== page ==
To get past the former is easy. First, you try first name only, then last name only, then first name last initial, then first initial last name, store number last name or some combination of the above. While that may sound somewhat involved, it is not. If a username can’t be quickly guessed, there are computer programs that will do the work in the blink of an eye — if you blink quickly.

The password is a little trickier but certainly not bullet proof. A hacker would first try the easy route — a lucky guess. Try the logon as the password, add a 1 at the end or spell it backwards. Don’t forget the local sports team names, birthdates and street addresses.

If 10 or 15 guesses don’t do the trick, a hacker may try "social engineering." Social engineering is a fancy term for getting the necessary information from someone entitled to have it. (In one famous example, while researching “The Sum of All Fears,” author Tom Clancy learned the last secret to building a nuclear weapon by simply calling the government contractor in question and asking.) A hacker would call the dealership and ask for an employee by name or title, say he is with the computer company or some support company and ask the user for his logon and password. (This works more often than you might think.)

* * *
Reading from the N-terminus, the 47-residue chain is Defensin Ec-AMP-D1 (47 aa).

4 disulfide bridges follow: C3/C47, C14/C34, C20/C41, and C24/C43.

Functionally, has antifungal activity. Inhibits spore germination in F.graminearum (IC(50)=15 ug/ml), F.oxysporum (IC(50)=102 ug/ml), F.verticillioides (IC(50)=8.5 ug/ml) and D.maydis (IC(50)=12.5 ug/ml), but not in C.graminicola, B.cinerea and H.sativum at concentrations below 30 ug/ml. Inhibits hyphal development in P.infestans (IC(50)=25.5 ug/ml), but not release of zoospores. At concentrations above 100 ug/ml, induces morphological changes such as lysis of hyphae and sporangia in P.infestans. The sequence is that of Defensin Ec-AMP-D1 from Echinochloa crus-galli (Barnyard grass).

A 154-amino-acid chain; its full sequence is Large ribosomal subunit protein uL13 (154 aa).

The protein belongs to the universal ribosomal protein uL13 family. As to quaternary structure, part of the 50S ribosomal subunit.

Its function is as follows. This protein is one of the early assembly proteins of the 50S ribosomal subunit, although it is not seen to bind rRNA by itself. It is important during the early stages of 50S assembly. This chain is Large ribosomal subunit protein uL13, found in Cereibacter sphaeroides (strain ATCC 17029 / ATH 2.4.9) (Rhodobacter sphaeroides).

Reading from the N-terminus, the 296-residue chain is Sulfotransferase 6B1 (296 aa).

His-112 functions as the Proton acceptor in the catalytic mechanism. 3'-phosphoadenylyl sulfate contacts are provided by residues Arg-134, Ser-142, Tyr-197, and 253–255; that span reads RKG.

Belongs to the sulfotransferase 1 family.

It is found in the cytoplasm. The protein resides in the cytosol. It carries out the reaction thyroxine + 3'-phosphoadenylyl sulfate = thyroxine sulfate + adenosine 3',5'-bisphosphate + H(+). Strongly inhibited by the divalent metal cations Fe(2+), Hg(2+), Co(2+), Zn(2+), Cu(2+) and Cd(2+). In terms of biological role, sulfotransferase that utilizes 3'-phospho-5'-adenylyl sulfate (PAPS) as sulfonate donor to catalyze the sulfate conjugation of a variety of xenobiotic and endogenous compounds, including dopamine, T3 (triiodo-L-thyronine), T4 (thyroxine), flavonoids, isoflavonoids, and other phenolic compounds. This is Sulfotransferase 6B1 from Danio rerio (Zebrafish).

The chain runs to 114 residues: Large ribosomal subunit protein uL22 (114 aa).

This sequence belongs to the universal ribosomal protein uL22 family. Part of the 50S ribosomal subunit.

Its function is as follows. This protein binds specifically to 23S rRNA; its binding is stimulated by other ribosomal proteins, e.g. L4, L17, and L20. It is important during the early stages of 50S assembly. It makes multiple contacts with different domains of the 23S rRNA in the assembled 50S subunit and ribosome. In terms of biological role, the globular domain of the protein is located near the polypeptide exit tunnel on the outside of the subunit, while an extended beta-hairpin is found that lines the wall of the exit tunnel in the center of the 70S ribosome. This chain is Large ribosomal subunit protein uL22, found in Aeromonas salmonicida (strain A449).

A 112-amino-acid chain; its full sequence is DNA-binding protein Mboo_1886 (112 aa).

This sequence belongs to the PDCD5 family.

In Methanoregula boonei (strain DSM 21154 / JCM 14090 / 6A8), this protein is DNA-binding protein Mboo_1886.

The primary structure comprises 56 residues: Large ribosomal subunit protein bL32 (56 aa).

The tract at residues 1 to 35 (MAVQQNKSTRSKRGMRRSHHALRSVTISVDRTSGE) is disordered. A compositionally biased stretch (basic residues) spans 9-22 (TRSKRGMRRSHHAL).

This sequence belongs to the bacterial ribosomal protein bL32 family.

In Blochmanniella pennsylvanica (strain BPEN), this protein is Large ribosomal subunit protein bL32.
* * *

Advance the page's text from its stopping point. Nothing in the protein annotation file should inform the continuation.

If all else fails, a hacker might just use brute force. A simple Google search reveals over 1.8 million available sites providing access to “brute force” password hacking programs.

Do not be comforted by the thought, “We’re safe. We have a firewall.” Hackers expect a firewall, and know how to get around it. The first thing they do is find you in the world of the Internet. Then, they scan your firewall from the outside using any one of thousands of programs. Next, they scan the inside of the network through some of the open doors in the firewall. The hacker then compiles a list of network weaknesses called vulnerabilities, and then exploits one of those vulnerabilities using commonly available utilities.

The preceding discussion illustrates how a network/DMS tandem works, and how a hacker can gain access to the DMS through the network. But there is still another, more basic way to get into a DMS: its modem. The average DMS connects to its owner through an old-fashioned dial-up modem.

This is not as antiquated as it may sound because the DMS transmits vanilla data only. Rather than dense audio or video files, the transmission rates of a conventional dial-up modem are satisfactory. The problem is that the modem works both ways, and anyone with its phone number (which would include, of course, all current F&I employees and former F&I employees) can simply dial in and enter a valid password.